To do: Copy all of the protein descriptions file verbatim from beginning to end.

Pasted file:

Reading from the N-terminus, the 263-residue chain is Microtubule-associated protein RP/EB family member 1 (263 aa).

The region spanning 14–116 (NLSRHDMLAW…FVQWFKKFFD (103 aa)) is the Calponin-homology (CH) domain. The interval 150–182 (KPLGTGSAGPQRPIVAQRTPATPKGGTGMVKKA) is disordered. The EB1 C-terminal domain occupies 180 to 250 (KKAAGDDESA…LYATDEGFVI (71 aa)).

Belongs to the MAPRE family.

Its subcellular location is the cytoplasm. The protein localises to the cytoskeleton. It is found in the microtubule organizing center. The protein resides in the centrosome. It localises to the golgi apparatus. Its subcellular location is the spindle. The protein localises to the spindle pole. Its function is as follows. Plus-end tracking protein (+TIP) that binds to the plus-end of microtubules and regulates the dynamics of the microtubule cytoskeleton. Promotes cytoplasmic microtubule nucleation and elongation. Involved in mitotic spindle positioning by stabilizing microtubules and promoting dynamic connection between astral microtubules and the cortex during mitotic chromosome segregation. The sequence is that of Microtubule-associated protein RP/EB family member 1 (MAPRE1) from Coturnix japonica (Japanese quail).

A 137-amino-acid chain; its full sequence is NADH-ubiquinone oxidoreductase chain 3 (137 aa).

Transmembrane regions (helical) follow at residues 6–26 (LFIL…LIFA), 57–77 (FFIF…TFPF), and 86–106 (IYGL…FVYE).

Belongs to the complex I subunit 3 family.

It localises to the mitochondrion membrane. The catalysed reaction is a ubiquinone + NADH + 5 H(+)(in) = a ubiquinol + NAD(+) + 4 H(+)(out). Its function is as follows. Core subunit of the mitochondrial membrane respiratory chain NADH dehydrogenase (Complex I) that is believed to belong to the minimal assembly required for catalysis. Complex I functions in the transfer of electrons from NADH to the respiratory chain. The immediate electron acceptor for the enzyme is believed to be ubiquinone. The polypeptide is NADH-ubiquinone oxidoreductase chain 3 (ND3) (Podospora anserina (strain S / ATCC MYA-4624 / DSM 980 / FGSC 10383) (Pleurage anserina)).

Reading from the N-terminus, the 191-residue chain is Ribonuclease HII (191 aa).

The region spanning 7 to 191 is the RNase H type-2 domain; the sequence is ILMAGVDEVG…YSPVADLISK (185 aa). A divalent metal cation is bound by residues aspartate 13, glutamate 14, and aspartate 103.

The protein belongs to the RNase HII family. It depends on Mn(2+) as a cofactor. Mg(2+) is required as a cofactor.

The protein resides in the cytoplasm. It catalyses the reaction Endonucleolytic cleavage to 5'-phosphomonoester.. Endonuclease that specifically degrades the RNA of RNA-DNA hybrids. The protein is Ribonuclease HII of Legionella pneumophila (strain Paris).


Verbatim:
Reading from the N-terminus, the 263-residue chain is Microtubule-associated protein RP/EB family member 1 (263 aa).

The region spanning 14–116 (NLSRHDMLAW…FVQWFKKFFD (103 aa)) is the Calponin-homology (CH) domain. The interval 150–182 (KPLGTGSAGPQRPIVAQRTPATPKGGTGMVKKA) is disordered. The EB1 C-terminal domain occupies 180 to 250 (KKAAGDDESA…LYATDEGFVI (71 aa)).

Belongs to the MAPRE family.

Its subcellular location is the cytoplasm. The protein localises to the cytoskeleton. It is found in the microtubule organizing center. The protein resides in the centrosome. It localises to the golgi apparatus. Its subcellular location is the spindle. The protein localises to the spindle pole. Its function is as follows. Plus-end tracking protein (+TIP) that binds to the plus-end of microtubules and regulates the dynamics of the microtubule cytoskeleton. Promotes cytoplasmic microtubule nucleation and elongation. Involved in mitotic spindle positioning by stabilizing microtubules and promoting dynamic connection between astral microtubules and the cortex during mitotic chromosome segregation. The sequence is that of Microtubule-associated protein RP/EB family member 1 (MAPRE1) from Coturnix japonica (Japanese quail).

A 137-amino-acid chain; its full sequence is NADH-ubiquinone oxidoreductase chain 3 (137 aa).

Transmembrane regions (helical) follow at residues 6–26 (LFIL…LIFA), 57–77 (FFIF…TFPF), and 86–106 (IYGL…FVYE).

Belongs to the complex I subunit 3 family.

It localises to the mitochondrion membrane. The catalysed reaction is a ubiquinone + NADH + 5 H(+)(in) = a ubiquinol + NAD(+) + 4 H(+)(out). Its function is as follows. Core subunit of the mitochondrial membrane respiratory chain NADH dehydrogenase (Complex I) that is believed to belong to the minimal assembly required for catalysis. Complex I functions in the transfer of electrons from NADH to the respiratory chain. The immediate electron acceptor for the enzyme is believed to be ubiquinone. The polypeptide is NADH-ubiquinone oxidoreductase chain 3 (ND3) (Podospora anserina (strain S / ATCC MYA-4624 / DSM 980 / FGSC 10383) (Pleurage anserina)).

Reading from the N-terminus, the 191-residue chain is Ribonuclease HII (191 aa).

The region spanning 7 to 191 is the RNase H type-2 domain; the sequence is ILMAGVDEVG…YSPVADLISK (185 aa). A divalent metal cation is bound by residues aspartate 13, glutamate 14, and aspartate 103.

The protein belongs to the RNase HII family. It depends on Mn(2+) as a cofactor. Mg(2+) is required as a cofactor.

The protein resides in the cytoplasm. It catalyses the reaction Endonucleolytic cleavage to 5'-phosphomonoester.. Endonuclease that specifically degrades the RNA of RNA-DNA hybrids. The protein is Ribonuclease HII of Legionella pneumophila (strain Paris).